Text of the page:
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An Introduction to Chemical Science

by R.P. Williams, A.M.,




CONTENTS



PREFACE, BY R.P. WILLIAMS
TABLE OF CONTENTS
AN INTRODUCTION TO CHEMICAL SCIENCE
APPENDIX
TEXTBOOK ADVERTISEMENTS THAT APPEARED IN THE ORIGINAL EDITION
INFO ABOUT THIS E-TEXT EDITION



PREFACE, BY R.P. WILLIAMS



The object held constantly in view in writing this book has been to
prepare a suitable text-book in Chemistry for the average High
School,--one that shall be simple, practical, experimental, and
inductive, rather than a cyclopaedia of chemical information.

For the accomplishment of this purpose the author has endeavored
to omit superfluous matter, and give only the most useful and
interesting experiments, facts and theories.

In calling attention, by questions, and otherwise, to the more
important phenomena to be observed and facts to be learned, the
best features of the inductive system have been utilized.
Especially is the writing of equations, which constitute the
multum in parvo of chemical knowledge, insisted upon. As soon as
the pupil has become imbued with the spirit and meaning of
chemical equations, he need have little fear of failing to
understand the rest. To this end Chapters IX., XI., and XVI.
should be studied with great care.

In the early stages of the work the equations may with advantage
be memorized, but this can soon be discontinued. Whenever symbols
are employed, pupils should be required to give the corresponding
chemical names, or, better, both names and symbols.

The classification of chemical substances into acids, bases and
salts, and the distinctions and analogies between each of these
classes, have been brought into especial prominence. The general
relationship between the three classes, and the general
principles prevailing in the preparation of each, must be fully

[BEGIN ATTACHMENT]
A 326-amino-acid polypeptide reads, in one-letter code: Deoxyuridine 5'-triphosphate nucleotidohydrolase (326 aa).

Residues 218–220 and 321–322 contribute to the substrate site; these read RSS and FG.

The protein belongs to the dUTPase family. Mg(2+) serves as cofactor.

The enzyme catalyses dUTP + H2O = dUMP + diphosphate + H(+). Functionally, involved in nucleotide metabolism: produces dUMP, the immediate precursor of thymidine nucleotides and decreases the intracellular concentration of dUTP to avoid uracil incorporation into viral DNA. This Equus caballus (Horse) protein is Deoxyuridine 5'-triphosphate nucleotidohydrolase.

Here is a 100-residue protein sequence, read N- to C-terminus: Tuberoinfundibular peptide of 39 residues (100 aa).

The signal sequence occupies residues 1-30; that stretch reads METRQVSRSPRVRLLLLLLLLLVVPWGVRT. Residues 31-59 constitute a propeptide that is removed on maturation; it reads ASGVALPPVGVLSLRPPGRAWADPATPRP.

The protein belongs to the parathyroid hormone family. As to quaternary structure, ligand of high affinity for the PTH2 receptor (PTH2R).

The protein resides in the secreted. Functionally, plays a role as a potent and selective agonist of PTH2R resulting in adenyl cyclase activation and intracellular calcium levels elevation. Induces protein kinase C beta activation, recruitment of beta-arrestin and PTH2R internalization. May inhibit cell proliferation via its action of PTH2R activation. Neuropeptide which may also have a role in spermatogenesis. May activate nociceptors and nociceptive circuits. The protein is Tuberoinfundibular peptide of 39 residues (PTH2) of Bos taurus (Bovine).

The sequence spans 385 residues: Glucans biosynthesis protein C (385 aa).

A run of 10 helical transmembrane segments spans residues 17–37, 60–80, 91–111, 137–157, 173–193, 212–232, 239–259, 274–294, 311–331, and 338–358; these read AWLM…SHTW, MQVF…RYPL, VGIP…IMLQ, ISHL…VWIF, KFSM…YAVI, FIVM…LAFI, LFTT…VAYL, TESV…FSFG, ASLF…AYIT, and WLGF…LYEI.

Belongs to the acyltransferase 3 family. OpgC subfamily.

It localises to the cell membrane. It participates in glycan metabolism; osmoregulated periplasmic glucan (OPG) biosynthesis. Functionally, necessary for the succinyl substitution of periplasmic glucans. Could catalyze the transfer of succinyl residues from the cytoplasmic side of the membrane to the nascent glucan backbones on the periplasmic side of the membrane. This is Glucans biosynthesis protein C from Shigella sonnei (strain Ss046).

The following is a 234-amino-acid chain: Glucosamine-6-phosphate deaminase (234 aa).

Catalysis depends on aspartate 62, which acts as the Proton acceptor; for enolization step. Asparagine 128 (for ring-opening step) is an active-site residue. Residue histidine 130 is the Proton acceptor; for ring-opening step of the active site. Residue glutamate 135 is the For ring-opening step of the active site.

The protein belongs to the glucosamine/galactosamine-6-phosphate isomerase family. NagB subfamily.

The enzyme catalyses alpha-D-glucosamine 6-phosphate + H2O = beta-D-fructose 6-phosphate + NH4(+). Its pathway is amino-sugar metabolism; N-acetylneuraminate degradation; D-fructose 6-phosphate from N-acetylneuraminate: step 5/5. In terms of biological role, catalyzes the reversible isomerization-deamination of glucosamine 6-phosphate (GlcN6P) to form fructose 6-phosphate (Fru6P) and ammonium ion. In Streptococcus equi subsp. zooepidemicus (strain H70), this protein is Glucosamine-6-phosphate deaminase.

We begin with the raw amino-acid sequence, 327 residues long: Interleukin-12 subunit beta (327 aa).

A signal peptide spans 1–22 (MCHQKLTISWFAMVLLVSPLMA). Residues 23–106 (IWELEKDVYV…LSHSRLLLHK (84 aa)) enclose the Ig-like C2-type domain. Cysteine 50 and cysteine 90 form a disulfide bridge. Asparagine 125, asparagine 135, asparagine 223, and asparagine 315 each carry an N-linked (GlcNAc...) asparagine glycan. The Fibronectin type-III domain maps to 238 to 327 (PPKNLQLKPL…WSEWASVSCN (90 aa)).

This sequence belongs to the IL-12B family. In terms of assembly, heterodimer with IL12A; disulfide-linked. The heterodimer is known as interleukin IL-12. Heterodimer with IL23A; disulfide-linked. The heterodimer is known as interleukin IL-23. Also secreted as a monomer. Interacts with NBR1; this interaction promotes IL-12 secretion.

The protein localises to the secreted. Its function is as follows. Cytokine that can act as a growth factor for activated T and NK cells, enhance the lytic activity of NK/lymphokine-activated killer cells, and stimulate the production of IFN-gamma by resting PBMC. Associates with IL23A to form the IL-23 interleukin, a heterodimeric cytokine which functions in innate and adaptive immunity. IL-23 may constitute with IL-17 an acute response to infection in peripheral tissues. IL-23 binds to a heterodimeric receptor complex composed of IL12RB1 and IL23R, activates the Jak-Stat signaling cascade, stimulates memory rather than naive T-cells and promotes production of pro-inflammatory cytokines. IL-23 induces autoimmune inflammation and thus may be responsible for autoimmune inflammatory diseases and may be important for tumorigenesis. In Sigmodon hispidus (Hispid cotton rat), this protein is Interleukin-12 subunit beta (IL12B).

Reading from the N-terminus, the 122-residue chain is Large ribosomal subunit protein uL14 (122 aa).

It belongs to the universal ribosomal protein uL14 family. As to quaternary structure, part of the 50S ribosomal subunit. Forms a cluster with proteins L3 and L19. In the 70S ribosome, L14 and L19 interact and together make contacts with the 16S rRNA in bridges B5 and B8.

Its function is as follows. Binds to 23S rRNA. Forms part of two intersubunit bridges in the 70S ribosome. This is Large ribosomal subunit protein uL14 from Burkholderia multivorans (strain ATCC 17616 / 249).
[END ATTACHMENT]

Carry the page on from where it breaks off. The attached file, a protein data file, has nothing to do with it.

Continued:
understood before aught but the merest smattering of chemical
science can be known.

Chapters XV.-XXI. should be mastered as a key to the subsequent
parts of the book.

The mathematical and theoretical parts of Chemistry it has been
thought best to intersperse throughout the book, placing each
where it seemed to be especially needed; in this way, it is hoped
that the tedium which pupils find in studying consecutively many
chapters of theories will be avoided, and that the arrangement
will give an occasional change from the discussion of facts and
experiments to that of principles. In these chapters additional
questions should be given, and the pupil should be particularly
encouraged to make new problems of his own, and to solve theta.

It is needless to say that this treatise is primarily designed to
be used in connection with a laboratory. Like all other text-
books on the subject, it can be studied without such an
accessory; but the author attaches very little value to the study
of Chemistry without experimental work. The required apparatus
and chemicals involve but little expense, and the directions for
experimentation are the result of several years' experience with
classes as large as are to be found in the laboratory of any
school or college in the country.

During the present year the author personally supervises the work
of more than 180 different pupils in chemistry. This enables him